When I first thought about blogging, I thought that it would be a place where I could sort of think out loud (virtually), and secondarily it would be a place where congregational newsletter items would find a home. It has turned out that Facebook has fulfilled that primary function, and that’s OK. But I DO want this blog space to be a place where I can connect with people who don’t do Facebook, but also who arent’ exactly the instagram crowd, either.
With that in mind, here’s my first cross-over post. I put this on my personal FB page this morning.
A few years ago, Dubuque’s Imam (whose name I regrettably no longer recall) invited Sheikh Jawdat Said to come to town and speak. Someone at the seminary invited him further to talk to our learning community. Sheikh Said is a noted Syrian peace preacher. Most of his works are untranslated, so I’ve not read anything he’s written, but working through his interpreter that evening in Dubuque, he instructed us on the idolatry of those whose security comes in the form of violence. He said these people are worshipping the guns and missiles and bombs as gods in order to get their way instead of relying on God for their security. Very much in line with Luther’s definition of a god as that upon which you place your trust for life, security, and all the good things in life (very rough paraphrase). That came to mind as I read my morning devotional out of “Common Prayer: A Liturgy for Ordinary Radicals.”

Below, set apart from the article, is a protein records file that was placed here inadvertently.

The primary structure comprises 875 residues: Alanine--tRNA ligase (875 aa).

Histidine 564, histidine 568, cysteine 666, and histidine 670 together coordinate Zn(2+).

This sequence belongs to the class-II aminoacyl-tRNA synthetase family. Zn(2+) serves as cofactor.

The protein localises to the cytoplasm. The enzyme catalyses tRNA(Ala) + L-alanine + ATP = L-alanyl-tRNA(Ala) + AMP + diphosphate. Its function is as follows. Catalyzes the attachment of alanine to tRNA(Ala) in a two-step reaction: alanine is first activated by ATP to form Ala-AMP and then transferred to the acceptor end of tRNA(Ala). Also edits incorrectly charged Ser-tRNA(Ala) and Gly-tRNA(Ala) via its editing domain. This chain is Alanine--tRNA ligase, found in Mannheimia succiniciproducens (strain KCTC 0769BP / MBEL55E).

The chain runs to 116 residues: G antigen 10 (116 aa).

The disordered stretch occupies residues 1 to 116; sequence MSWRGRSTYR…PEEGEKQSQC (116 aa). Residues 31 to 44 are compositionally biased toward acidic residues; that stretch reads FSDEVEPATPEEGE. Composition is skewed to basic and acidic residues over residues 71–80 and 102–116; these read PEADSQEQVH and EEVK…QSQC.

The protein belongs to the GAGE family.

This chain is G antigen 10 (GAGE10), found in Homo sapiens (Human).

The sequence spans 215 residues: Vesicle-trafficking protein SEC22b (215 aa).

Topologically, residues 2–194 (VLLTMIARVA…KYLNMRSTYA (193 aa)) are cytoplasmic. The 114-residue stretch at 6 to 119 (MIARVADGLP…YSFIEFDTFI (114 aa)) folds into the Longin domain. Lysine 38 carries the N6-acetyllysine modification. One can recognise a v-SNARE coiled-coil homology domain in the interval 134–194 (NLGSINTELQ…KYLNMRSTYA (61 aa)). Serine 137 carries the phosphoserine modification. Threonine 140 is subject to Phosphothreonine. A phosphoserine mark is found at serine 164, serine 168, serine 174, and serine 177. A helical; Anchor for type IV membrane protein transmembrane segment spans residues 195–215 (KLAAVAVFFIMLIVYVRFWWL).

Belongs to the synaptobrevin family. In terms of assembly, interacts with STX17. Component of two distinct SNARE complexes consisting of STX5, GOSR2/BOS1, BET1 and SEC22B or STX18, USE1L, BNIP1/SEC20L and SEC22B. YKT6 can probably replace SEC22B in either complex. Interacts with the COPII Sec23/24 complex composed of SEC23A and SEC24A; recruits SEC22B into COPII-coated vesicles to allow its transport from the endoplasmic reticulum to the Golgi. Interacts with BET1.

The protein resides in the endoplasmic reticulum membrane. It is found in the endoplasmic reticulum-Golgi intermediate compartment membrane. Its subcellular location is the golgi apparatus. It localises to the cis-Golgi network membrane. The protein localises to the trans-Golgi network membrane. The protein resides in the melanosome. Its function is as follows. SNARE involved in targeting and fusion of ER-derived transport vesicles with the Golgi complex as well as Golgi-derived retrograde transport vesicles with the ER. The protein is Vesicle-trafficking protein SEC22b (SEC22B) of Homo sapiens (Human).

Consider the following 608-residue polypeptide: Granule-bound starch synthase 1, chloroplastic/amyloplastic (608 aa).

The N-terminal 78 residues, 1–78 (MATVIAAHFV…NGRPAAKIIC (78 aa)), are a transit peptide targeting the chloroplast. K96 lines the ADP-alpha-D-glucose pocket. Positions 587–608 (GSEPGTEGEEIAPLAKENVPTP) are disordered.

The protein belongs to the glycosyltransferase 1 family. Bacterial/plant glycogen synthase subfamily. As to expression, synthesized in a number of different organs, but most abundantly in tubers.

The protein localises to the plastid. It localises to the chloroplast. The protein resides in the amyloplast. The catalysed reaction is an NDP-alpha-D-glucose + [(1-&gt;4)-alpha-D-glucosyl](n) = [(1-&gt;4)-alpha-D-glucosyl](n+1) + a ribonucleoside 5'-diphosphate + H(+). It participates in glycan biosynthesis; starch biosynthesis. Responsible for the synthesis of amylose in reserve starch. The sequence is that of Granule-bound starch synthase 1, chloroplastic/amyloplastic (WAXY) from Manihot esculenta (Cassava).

From Psalm 16 (vv 1-4)
Protect me, O God, for I take refuge in you;
I have said to the LORD, “You are my Lord,
my good above all other.
All my delight is upon the godly that are in the land:
upon those who are noble among the people.
But those who run after other gods
shall have their troubles multiplied.
Their libations of blood I will not offer:
nor take the names of their gods upon my lips.
For all those who rely upon violence for their security, for those who use weapons of violence and destruction to secure political ends, we pray.